Pierre-Yves Rochon has also been busy over at Hôtel San Régis, having also designed the rooms at the family run hotel that sits between Champs-Élysées and Avenue Montaigne. Currently run by sisters, Sarah and Zeina Georges (who took over from their father and uncles) the hotel has that real home away from home feeling – if your home is an 18th century Parisian town house filled with antiques, their father had a penchant for them. Many of the staff have worked there for so long they saw the sisters grow up and welcome guests back as if they are family. Unlike the first two hotels with their bold, modern designs, Hôtel San Régis is more refined and rooms are snugger, decorated with rich, florals and damask fabrics. Styled as a winter garden, the restaurant, Les Confidences du San Régis sits below a glass atrium roof, bringing the outside in, whilst the bar with oak-panelling and fire places makes for a cosy spot for a night cap. From the hotel it’s a 30-minute stroll over to St Germain the ‘brains’ of Paris if you will. The spot where the philosophers and politicians gathered in the likes of Brasserie Lipp, Les Deux Margot and Café de Flore – they might be a tourist attraction now, but you’ll still find plenty of locals sitting outside with a paper and glass of wine. Or head over to Tomat’s Deli to source some of the finest products including truffle pencils and award-winning Henri le Roux chocolate.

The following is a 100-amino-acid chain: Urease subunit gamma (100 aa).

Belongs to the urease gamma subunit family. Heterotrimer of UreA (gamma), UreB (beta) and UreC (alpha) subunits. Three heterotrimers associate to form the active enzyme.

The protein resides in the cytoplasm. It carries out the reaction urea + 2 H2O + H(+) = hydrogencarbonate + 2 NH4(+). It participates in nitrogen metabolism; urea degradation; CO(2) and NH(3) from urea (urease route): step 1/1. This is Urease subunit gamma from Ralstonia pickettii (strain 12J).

Three very different hotels, three different takes on luxury, these boutique hotels though will all give you their undivided attention, superb hospitality and a bed that you can sink into after your 99th croissant. After exploring the areas of Marais, St Germain and the Golden Triangle it was time to board the Eurostar back with one final toast to Paris, with champagne all the way home of course.